Strength in Numbers

A busy week. Just been up to Blackley Village for a sod-turning ceremony for the under construction new Pikefold Primary School, which is just down the road from St. Peter's Church as featured on this mornings Today programme. Was good to do something to mark the building of the new school, but a bit odd calling it a sod-turning as the steel work is now well out of the ground. The big event of the week was a visit to London along with, amongst others, the Leaders of Trafford, Stockport and Wigan and the Chair of our Local Enterprise Partnership.

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Better Safe than Sorry

Setting the annual budget is by some way the most important decision the City Council makes so it would be remiss of me in extreme not to remark on today's Executive Committee meeting when the Executive's 2012/3 budget proposals were agreed. This is one of a number of staging posts in the budget setting process. The next stage is in twelve days time when the budget proposals and any proposed amendments will be subjected to scrutiny by the Council's Resources and Governance Overview and Scrutiny, and then finally the budget goes to budget Council on March 7th for approval ( subject to any amendments agreed ).

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A nice to have

Don't think I've ever done a Valentine's Day entry before, at least not consciously, so at the risk of being accused of being soppy and sentimental, this post goes with love to Manchester and all its people. The Arts Council are in town today. I know that as they have a big chunk of their operation at the Hive in the Northern Quarter they are in town everyday, but this particular day they are holding what I think is their third State of the Arts Conference, and the first out of London. It's a co-production with the City Council, Salford City Council and the Manchester International festival which kicked off last night at RNCM and then the Whitworth before moving today to the Lowry Centre. The conference brings together artists and arts administrators from across the country, and Mancs attending have picked up that there is a mixture of envy and astonishment at the extent to which in this age of austerity we in this city are still supporting the arts.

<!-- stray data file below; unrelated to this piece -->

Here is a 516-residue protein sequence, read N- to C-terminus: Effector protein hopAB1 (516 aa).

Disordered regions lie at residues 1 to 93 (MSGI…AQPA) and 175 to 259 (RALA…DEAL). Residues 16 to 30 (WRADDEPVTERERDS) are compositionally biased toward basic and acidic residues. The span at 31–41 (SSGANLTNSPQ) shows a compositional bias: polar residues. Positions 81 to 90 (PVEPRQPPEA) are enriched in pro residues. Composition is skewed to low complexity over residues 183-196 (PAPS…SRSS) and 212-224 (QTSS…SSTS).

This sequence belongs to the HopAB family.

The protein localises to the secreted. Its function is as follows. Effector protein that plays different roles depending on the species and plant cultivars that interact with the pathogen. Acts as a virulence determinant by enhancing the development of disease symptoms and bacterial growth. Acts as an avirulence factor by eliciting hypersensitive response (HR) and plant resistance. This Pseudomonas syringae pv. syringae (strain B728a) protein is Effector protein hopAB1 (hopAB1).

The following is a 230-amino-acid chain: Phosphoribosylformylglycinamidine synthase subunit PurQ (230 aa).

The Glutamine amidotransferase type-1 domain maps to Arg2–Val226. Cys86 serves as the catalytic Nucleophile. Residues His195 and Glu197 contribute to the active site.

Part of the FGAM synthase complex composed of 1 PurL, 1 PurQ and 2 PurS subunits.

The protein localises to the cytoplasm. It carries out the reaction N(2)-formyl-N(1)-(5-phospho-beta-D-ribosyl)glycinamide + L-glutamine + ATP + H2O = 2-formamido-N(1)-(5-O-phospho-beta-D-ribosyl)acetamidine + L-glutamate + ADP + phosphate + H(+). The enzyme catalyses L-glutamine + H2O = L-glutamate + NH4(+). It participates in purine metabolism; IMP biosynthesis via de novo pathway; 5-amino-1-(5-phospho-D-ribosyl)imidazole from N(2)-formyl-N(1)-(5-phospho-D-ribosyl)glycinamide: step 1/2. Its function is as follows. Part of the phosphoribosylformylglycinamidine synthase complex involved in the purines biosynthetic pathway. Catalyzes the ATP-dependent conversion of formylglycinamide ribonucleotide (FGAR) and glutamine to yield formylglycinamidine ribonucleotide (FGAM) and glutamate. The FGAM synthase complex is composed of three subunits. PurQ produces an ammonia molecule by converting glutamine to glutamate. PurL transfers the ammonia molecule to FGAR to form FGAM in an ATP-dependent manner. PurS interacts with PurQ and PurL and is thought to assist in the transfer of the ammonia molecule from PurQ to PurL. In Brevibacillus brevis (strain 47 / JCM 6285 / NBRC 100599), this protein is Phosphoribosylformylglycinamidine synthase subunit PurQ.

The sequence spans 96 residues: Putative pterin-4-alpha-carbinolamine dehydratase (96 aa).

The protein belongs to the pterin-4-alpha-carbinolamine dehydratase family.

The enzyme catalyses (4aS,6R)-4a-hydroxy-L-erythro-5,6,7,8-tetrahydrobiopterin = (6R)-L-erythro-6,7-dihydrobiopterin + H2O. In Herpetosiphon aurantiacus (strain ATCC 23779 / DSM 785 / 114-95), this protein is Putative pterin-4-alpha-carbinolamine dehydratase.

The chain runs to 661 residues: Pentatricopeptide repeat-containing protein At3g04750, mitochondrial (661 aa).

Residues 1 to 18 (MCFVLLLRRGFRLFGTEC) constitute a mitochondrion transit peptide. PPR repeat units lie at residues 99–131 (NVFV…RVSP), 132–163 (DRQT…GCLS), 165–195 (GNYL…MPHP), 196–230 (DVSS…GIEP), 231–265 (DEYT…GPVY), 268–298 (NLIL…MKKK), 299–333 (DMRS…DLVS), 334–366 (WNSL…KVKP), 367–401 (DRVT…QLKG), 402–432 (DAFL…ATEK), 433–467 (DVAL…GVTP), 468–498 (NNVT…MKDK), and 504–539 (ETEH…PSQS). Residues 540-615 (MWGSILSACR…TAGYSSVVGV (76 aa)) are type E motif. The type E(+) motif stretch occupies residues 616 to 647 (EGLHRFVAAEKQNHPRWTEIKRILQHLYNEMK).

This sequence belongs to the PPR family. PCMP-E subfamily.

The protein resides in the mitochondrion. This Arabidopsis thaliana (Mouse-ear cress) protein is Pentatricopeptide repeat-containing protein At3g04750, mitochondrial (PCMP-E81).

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Keeping Quiet

In London yesterday, principally for a meeting of the Local Government Association Executive Committee. The main items on the agenda were connected items of local government finance and welfare reform. The item of most immediate concern is reform of Council Tax benefit where government is planning to hand it over to local authorities lock, stock and barrel. Just the sort of devolution we've been looking for you might say. Well yes but unfortunately they are only going to provide 90% of the current funding and still expect a large number of recipients to be 100% protected. One of the London boroughs ( A conservative one ) has crunched some numbers on this which suggest that almost 4000 of their 20,000 Council tax benefit claimants will receive a cut of 49.5%.

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Cautious Optimism

Speak this morning at the CityCo ( City Centre Management Company ) annual review, a look back at how the city centre has performed over the past year, and a look forward to the prospects over the next twelve months. Co-incidentally the Council's Economy, Employment and Skills is taking a report this morning on city centre regeneration, a follow up to a presentation they had last month on economic development more generally across the city. That presentation talked about the potential to create 75,000 jobs in the city by 2015, but to get an idea of just how important the city centre is, 57,000 of those jobs are expected to be in it. This morning's review was opened by Rowena Burns, the chair of the CityCo board, and both she and I pursued a similar theme - times are tough but, in Manchester at least, there are grounds for cautious optimism.

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Democracy at Work?

Full Council meeting today. The Council's business largely consists of receiving the minutes of the Executive Committee, Overview and Scrutiny Committees, and Licensing and Planning committees that have met over the last eight weeks. Although the minutes can be debated, thanks to a bit of misguided legislation by the previous government wholly supported by the present one, decisions, particularly decisions of the Executive cannot be overturned by the full Council. There are some major policy decisions reserved for the Council not least the budget but my view is that the inability to overturn or refer back Executive decisions is undemocratic.

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